Therapies Aimed at New Genetic Target Show Early Promise for Lowering Triglycerides
Mouse studies and phase I human trials suggest that inhibiting ANGPTL3 may yield dividends down the road.
Inhibiting angiopoietin-like protein 3 (ANGPTL3) with monoclonal antibodies or antisense oligonucleotides could someday provide relief to patients with stubbornly high triglyceride levels if early results from phase I trials can be replicated in future studies.
Both approaches significantly reduced levels of triglycerides and LDL cholesterol in healthy volunteers, without any major safety concerns, as reported in two papers published online May 24, 2017, ahead of print in the New England Journal of Medicine.
The findings represent the first step in translating the results of human genetic studies—which show that individuals with loss-of-function variants in ANGPTL3 have lower levels of plasma lipoproteins and a lower risk of coronary artery disease—into a clinical application.
Nathan Stitziel, MD, PhD (Washington University School of Medicine, St. Louis, MO), who was not involved in either analysis but has done research in this area, told TCTMD that the new studies “demonstrate that targeting this gene is therapeutically possible.”
“I think it’s exciting in the sense that now we’ll potentially have new agents for dyslipidemia, and [in] future outcomes trials, hopefully those agents will be shown to reduce clinical events,” Stitziel said.
In one of the new NEJM studies, researchers led by Frederick Dewey, MD (Regeneron Genetics Center, Tarrytown, NY), confirmed prior genetic analyses by showing that carriers of ANGPTL3 loss-of-function variants in several cohorts had lower serum levels of triglycerides and both LDL and HDL cholesterol, as well as a lower likelihood of coronary artery disease.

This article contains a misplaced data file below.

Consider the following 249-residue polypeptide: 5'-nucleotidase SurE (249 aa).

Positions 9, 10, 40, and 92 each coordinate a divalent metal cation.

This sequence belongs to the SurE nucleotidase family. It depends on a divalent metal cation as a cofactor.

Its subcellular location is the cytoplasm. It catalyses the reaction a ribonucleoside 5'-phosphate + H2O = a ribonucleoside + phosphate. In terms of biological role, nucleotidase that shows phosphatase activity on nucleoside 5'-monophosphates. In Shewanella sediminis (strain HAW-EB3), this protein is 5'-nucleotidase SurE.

They then tested the effects of a fully human monoclonal antibody targeting ANGPTL3—called evinacumab—in dyslipidemic mice, demonstrating reductions in total cholesterol and triglycerides and greater decreases in atherosclerotic lesion area and necrotic content compared with a control antibody.
Finally, the researchers evaluated the effects of evinacumab—administered either subcutaneously or intravenously—in a first-in-human trial that included 83 healthy human volunteers with mildly elevated levels of triglycerides or LDL cholesterol. The approach lowered levels of fasting triglycerides by as much as 76%, LDL cholesterol by up to 23.2%, and HDL cholesterol by up to 18.4%.
Similar findings came from the other NEJM study, led by Mark Graham, MS (Ionis Pharmaceuticals, Carlsbad, CA), which evaluated the effects of antisense oligonucleotides (ASOs) targeting production of ANGPTL3 in the liver.
Treated mice had significant reductions in triglycerides, LDL and HDL cholesterol, and liver triglyceride content, along with an increase in insulin sensitivity. Atherosclerosis progression was slowed.
Next, they showed that in a group of 44 people with triglyceride levels of at least 90 mg/dL, participants receiving multiple doses of ASOs over the course of 6 weeks had reductions of up to 84.5% in ANGPTL3 protein, up to 63.1% in triglycerides, and up to 32.9% in LDL cholesterol. HDL cholesterol was lower with treatment, as well.
There were no serious adverse events reported.